Fox presents Avatar in a gorgeous 1.78.1 AVC encoded 1080p high definition anamorphic widescreen transfer that is very impressive indeed. Color reproduction is the first thing you'll notice once the movie takes us to Pandora and the Avatars enter the wilds of that planet. The colors are stunning, they pop with wonderful clarity and never look oversaturated or boosted but natural and luminous. Skin tones on the human characters are dead on while black levels are consistently deep. It should come as no surprise to learn that there are no issues with dirt, debris or print damage of any sort and this clean and smooth image is consistently well rendered meaning that you won't notice any problems with mpeg compression artifacts or edge enhancement either. The CGI creations mix almost completely flawlessly with the live action elements of the film and the detail in both the real and the rendered is astounding. You'll notice ever pore on the face of every human but you'll also notice beads of sweat and skin detail on the Avatars and on the Na'vi creatures as well making for a very impressive mix of styles and characters. While some will lament the fact that no 3-D viewing option was included on this release, there's no denying that Avatar is nevertheless one of, if not the, finest looking Blu-ray transfers on the market to date.
The mix you're going to want to listen to on this release is the English language DTS-HD Master Audio 5.1 track, though alternate audio tracks are offered in English Dolby Digital 5.1 Surround Sound and Dolby Digital 2.0, Spanish language Dolby Digital 5.1 Surround Sound, French language Dolby Digital 5.1 Surround Sound and Portuguese language Dolby Digital 5.1 Surround Sound with subtitles provided in English SDH, Spanish and Portuguese.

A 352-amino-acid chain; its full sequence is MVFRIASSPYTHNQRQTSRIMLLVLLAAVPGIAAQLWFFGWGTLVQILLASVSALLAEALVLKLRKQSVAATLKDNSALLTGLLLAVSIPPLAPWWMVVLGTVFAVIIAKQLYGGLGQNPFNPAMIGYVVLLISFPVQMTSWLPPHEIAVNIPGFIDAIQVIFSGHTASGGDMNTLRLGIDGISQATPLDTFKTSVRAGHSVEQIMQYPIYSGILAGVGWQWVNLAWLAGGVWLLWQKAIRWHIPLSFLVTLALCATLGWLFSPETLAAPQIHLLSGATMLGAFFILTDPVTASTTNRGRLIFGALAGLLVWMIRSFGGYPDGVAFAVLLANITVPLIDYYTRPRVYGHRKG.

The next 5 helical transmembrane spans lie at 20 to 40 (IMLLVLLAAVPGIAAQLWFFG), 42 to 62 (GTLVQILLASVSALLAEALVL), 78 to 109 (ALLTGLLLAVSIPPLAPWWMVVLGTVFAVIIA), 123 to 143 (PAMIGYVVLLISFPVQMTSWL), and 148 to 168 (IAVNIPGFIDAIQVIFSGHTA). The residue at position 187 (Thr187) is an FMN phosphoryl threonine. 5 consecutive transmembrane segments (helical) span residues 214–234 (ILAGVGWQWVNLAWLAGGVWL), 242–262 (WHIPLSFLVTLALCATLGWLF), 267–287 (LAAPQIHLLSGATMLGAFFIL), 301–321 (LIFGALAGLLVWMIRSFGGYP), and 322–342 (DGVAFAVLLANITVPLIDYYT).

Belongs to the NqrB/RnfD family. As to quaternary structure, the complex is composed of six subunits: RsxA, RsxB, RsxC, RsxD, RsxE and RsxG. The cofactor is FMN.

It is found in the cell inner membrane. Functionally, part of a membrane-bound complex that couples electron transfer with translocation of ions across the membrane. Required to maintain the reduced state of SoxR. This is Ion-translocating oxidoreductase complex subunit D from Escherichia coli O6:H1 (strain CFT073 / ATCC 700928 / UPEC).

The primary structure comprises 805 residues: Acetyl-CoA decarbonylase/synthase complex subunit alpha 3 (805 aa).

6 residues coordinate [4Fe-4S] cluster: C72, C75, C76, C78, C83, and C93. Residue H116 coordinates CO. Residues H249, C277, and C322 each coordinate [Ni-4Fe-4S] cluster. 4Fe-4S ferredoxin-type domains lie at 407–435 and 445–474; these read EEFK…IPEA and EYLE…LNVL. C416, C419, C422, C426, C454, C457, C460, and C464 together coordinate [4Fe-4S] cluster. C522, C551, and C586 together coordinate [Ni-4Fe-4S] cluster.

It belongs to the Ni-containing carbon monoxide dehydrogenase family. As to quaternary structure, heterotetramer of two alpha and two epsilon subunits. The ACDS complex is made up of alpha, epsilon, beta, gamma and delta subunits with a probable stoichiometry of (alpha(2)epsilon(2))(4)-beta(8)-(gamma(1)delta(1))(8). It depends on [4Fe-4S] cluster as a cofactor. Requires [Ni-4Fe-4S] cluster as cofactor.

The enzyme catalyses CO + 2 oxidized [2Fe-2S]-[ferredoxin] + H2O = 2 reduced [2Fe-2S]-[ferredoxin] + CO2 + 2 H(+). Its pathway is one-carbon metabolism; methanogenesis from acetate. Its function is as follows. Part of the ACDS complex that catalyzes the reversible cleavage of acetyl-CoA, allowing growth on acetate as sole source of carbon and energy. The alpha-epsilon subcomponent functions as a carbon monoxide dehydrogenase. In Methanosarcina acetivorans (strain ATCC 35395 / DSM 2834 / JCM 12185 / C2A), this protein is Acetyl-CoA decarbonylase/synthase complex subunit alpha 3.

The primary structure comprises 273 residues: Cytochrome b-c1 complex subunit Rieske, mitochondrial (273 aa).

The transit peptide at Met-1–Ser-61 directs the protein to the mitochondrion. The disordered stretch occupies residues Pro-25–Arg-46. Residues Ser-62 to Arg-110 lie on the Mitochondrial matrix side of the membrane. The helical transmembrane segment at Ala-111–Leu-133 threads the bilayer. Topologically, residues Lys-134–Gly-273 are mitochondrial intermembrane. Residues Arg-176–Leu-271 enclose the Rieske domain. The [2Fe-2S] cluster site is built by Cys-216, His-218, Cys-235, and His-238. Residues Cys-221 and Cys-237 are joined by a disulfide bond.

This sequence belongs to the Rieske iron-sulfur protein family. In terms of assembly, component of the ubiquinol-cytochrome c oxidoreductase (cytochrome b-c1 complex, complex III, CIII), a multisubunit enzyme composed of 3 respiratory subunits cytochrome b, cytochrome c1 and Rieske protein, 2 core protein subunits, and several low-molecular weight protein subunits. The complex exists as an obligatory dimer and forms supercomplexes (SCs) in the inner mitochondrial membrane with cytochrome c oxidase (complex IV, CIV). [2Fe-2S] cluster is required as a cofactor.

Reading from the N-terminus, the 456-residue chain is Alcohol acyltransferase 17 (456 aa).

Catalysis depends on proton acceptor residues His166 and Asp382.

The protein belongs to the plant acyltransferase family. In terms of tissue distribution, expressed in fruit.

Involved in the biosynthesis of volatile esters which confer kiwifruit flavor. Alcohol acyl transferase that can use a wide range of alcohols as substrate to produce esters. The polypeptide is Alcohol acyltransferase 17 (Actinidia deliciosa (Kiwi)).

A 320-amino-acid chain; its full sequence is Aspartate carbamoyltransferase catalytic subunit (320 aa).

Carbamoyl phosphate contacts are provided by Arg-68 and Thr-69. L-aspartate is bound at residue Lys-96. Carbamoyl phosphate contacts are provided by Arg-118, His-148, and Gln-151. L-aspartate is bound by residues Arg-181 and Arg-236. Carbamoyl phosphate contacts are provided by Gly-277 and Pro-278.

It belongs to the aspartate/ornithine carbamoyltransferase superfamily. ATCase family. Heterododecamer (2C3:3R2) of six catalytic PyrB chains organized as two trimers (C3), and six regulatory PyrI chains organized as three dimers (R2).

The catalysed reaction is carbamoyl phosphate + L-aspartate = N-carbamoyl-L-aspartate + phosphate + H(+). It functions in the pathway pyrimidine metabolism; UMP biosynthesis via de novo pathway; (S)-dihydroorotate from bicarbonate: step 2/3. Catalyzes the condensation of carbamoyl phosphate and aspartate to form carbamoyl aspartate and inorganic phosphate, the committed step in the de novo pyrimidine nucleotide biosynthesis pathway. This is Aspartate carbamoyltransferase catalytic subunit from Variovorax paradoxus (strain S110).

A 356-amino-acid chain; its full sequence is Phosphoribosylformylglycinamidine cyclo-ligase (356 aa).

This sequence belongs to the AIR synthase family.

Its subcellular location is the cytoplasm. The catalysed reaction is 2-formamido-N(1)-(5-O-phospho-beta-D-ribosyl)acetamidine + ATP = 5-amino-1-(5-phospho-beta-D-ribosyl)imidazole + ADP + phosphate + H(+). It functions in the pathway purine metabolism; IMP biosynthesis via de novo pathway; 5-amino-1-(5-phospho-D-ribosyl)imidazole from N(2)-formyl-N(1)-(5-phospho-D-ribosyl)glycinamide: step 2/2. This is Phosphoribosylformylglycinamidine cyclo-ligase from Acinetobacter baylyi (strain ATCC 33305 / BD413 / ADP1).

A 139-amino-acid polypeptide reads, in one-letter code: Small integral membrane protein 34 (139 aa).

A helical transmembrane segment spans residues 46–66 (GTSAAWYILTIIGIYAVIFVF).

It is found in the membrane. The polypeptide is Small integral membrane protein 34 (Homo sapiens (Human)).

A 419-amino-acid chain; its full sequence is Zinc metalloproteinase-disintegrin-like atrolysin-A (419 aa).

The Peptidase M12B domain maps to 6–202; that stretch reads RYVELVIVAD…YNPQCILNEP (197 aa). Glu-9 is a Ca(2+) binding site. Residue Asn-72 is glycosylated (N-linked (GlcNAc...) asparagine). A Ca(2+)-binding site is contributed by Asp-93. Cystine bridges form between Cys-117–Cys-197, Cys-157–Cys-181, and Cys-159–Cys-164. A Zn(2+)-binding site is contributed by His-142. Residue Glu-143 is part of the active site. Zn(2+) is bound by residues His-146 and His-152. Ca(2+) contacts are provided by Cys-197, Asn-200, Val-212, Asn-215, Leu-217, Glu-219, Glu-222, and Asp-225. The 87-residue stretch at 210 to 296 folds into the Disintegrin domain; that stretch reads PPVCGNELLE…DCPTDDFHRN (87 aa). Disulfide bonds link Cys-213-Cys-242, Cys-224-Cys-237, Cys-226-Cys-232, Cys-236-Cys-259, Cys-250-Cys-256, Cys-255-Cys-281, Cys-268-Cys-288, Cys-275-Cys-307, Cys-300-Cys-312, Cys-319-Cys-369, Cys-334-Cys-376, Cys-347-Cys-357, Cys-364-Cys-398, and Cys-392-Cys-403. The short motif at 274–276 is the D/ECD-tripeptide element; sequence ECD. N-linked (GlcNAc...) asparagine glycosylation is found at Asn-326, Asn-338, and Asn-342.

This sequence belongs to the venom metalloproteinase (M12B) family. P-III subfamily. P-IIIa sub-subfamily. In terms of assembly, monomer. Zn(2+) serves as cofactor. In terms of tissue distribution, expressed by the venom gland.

The power and detail afford this track is every part as impressive as that afforded the transfer and Avatar sounds amazing. The rear channels are used almost constantly, not only in the aggressive battle scenes but also in the film's quieter moments. So you'll not only want to duck when machine gun bursts fly out of the speakers at you, but you'll almost feel it when creatures fly across the screens as the directionality behind the sound design is just completely dead on. The sound effects are immersive and punchy, but thankfully they don't overpower the performers and everything comes across as perfectly balanced to ensure that we can not only thrill to the action scenes but also appreciate the more subtle aspects that help to build atmosphere and mood. As involving as a surround sound mix can be, Avatar's DTS-HD 5.1 track is truly a thing of beauty.
Aside from a menu screen and chapter selection, this release is completely barebones. You know the special edition is coming later, but this isn't it. This release does come with a standard definition DVD version of the film, however, it's also barebones.
Say what you will about the plotting and the story - there are problems with this aspect of the film and because of this it feels overly long and a little overdone - but Avatar is a remarkable technical achievement. Fox's Blu-ray release has no extra features so some may want to wait until the special edition hits before putting down some money for this release, but the transfer and sound mix that have been conjured up for the film's high definition debut are both pretty much flawless. As was expected, this is one of the best looking and sounding discs out there right now and it's hard not to get taken in by the combination of sound and vision that if offers. As escapism, the picture works quite well. Recommended (with the caveat that you'll probably be double dipping sooner rather than later).
Ian lives in NYC with his wife where he writes for DVD Talk, runs Rock! Shock! Pop!. He likes NYC a lot, even if it is expensive and loud.